Not a CBCS member yet? Join now »
CBCS Comics
Not a CBCS member yet? Join now »
Collector martymann private msg quote post Address this user
While the quality and quantity of my collection does not meet
any standards, I did enjoy posting scans of my comics bought
off the newsstand between the years of 1942 to 1954.
It was my pleasure to let the collecting community know that
they existed and I have truly enjoyed the kind comments I have
received.

Marty
Post 26 IP   flag post
Collector DrWatson private msg quote post Address this user
Quote:
Originally Posted by southerncross
Quote:
Originally Posted by the420bandito
Quote:
Originally Posted by Studley_Dudley
I have no doubt about that. I think Marty addressed that in one of his Park Avenue posts. Who determines a pedigree though? Is it CGC or CBCS or Bobby Overstreet or Doug Sulipa or who? It's agreed upon that there are criteria that must be met, but then what?


They claim the collecting community decides but nowadays CGC (and maybe to a lesser degree CBCS) now makes that determination.


That's what happens nowadays

One of the reasons for that is because when these large collections are discovered now, everyone wants to know how they will grade out and contact the cgc or CBCS to get a handle on the value.
Post 27 IP   flag post
COLLECTOR Studley_Dudley private msg quote post Address this user
Speaking of pedigrees...
Post 28 IP   flag post
Collector the420bandito private msg quote post Address this user
Quote:
Originally Posted by Studley_Dudley
Speaking of pedigrees...

I thought that it would go for more honestly. Such a cool rare book.
Post 29 IP   flag post
Collector Arak private msg quote post Address this user
*&(&^$E^*#*^$R)*^(Y&+*+)*+)_U N(UUGLPI
Just chaps my @$$ to spend almost an hour gathering thoughts and slowly typing them out with these beat up ham hock hands of mine , to suddenly, accidentally hit the back button getting up for a drink and lose everything...Grrrrrrrrrrrrrr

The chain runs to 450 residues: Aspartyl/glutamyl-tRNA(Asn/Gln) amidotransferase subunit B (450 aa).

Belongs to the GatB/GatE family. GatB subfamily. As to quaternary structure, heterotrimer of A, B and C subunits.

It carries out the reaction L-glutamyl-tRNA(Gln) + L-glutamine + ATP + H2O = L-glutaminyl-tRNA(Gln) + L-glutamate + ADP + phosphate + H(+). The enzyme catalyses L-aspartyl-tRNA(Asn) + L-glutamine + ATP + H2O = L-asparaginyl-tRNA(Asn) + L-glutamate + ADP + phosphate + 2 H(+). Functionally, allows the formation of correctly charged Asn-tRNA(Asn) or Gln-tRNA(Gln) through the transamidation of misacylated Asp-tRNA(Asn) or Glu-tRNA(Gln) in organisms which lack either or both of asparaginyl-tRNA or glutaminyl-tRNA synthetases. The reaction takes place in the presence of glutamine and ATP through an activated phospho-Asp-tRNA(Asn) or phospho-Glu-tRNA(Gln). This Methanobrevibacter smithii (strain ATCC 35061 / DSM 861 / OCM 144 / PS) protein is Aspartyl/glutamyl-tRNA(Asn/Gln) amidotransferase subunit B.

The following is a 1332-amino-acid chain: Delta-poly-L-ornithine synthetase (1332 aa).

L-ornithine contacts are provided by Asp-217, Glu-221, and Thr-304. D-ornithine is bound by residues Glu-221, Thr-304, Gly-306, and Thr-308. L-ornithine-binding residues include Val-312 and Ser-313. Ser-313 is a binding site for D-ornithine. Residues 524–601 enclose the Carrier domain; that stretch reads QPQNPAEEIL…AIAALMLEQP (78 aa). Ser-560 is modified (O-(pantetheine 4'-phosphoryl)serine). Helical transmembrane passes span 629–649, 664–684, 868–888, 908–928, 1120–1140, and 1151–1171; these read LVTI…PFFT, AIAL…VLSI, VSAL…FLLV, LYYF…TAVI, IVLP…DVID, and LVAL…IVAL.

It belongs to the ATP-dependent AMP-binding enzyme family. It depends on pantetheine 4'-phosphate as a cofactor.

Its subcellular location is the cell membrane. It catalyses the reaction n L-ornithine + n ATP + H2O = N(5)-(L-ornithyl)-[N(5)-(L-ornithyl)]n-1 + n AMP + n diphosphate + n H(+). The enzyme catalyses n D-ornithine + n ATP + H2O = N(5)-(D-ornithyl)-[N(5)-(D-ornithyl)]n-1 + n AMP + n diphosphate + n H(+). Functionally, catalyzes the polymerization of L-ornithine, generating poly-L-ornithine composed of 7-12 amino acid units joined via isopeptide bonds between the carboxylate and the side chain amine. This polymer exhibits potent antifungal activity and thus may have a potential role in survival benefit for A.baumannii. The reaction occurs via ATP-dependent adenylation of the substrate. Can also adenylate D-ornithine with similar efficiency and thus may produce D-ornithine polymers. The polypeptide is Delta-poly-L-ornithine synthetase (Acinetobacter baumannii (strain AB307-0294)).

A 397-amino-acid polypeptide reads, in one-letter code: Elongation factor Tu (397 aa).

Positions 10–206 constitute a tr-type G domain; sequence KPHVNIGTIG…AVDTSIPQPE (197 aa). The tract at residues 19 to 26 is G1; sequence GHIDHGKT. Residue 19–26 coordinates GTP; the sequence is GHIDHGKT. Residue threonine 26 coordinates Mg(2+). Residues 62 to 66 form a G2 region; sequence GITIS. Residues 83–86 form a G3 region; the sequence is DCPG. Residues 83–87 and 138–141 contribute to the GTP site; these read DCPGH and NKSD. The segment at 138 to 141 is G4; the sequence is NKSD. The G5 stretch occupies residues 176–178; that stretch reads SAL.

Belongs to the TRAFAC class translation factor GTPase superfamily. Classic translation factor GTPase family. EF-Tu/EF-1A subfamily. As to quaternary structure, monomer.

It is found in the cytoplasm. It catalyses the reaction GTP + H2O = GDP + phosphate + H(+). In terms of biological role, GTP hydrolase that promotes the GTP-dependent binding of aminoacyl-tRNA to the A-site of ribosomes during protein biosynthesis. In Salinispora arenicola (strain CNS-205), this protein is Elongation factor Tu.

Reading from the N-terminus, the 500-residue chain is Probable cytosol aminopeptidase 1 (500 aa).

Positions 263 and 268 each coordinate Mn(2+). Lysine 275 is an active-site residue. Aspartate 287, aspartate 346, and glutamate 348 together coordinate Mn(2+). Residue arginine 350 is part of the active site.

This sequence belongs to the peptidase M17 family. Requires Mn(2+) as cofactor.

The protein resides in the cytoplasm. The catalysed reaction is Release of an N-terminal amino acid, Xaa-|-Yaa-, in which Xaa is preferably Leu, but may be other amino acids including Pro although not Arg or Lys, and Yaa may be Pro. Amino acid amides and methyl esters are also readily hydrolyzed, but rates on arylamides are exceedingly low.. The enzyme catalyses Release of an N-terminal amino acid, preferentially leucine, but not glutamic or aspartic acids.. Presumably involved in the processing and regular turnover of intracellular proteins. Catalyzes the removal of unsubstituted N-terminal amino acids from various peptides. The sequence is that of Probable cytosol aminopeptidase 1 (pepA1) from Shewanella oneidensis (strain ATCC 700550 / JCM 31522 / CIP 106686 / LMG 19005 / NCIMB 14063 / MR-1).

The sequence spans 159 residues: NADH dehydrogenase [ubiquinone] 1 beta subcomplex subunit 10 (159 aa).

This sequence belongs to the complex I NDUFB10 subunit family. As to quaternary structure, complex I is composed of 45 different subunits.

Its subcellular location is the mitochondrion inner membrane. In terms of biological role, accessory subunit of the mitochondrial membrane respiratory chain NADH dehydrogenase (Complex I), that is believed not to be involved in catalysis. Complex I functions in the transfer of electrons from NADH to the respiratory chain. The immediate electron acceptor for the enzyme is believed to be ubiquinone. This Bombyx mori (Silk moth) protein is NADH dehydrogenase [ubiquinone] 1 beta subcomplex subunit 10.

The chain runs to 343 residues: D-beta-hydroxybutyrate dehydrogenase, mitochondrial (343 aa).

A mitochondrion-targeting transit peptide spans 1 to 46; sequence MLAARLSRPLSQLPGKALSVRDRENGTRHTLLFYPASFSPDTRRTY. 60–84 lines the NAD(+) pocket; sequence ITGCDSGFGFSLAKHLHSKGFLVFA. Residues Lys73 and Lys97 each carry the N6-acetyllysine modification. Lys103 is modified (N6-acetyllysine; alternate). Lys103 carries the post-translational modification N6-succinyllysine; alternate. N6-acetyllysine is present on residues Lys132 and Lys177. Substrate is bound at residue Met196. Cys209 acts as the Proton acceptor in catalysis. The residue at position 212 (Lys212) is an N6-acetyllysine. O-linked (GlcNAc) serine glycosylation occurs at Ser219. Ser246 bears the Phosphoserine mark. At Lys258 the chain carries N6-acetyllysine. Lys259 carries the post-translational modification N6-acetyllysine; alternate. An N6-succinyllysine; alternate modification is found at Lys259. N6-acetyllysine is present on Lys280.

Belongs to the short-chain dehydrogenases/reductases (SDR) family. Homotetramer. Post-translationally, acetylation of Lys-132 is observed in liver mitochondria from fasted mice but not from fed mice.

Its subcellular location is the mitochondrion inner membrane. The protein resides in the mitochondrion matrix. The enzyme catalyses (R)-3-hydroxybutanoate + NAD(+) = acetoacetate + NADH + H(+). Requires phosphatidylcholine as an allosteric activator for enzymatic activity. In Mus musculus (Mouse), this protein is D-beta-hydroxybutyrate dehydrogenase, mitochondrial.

2nd much shorter version. It bothers me that in my 25 year hiatus a third party company says that they control what was traditionally decided by the community. This is not me attacking CBCS or CGC . This is me wondering when did we forget that someone can only take what you allow them to take. in my 20 year hiatus , How did a company that exists to provide a service ... to serve!!! start dictating what will and will not be? remember ...when good men do nothing. I am certainly not saying that CGC is evil, however I can understand why so many old timers question if they may have gotten a little too big for their britches. and even some grumble if they were and are needed anyway.Some liken the company to the diamond industry

That's here nor there... but let me tell you something. If we got together as a large group and proclaimed that the Studly Dudly B.A. Pedigree exists. that tomorrow the rest of the comic community started you tubing discussions about it. the comic book men had Stud on the show. and everyone as a whole accepted the pedigree ... that a grading company could stop it * are you frigging kidding me?* not a chance.
to quote King's gunslinger " Maybe we have forgotten the face of our fathers"
Studly wants a collection or pedigree. ask the community , since that is where the decision was and that is where it belongs.
*steps down off soapbox*
Post 30 IP   flag post


Collector bythegram private msg quote post Address this user
I'm curious if there is a list of all the recognized "collections" on CGC? I found this list of pedigrees https://www.cgccomics.com/resources/pedigree/ but haven't had the same luck on collections.

Any ideas?
Post 31 IP   flag post
Collector DrWatson private msg quote post Address this user
Some of the collections were lumped in with the pedigrees.
Post 32 IP   flag post
Collector BigRedOne1944 private msg quote post Address this user
*Steps up on the Soap box*

While I can certainly understand a "notation" for a book coming from a famous celebrity collection and such, but to me these pedigrees are bullshit marketing ploys used by auction houses to extract higher premiums.

The origins of the book are irrelevant to me. How well the book presents and the strength of the grade is all that matters to me.

While I can understand the allure some of the more famous pedigrees have to people (Edgar Church etc..) I have no interest in a graded book with somebody else's name on the label.

*Preparing to take flak!*
Post 33 IP   flag post
Collector gmellos private msg quote post Address this user
Quote:
Originally Posted by BigRedOne1944
*Steps up on the Soap box*

While I can certainly understand a "notation" for a book coming from a famous celebrity collection and such, but to me these pedigrees are bullshit marketing ploys used by auction houses to extract higher premiums.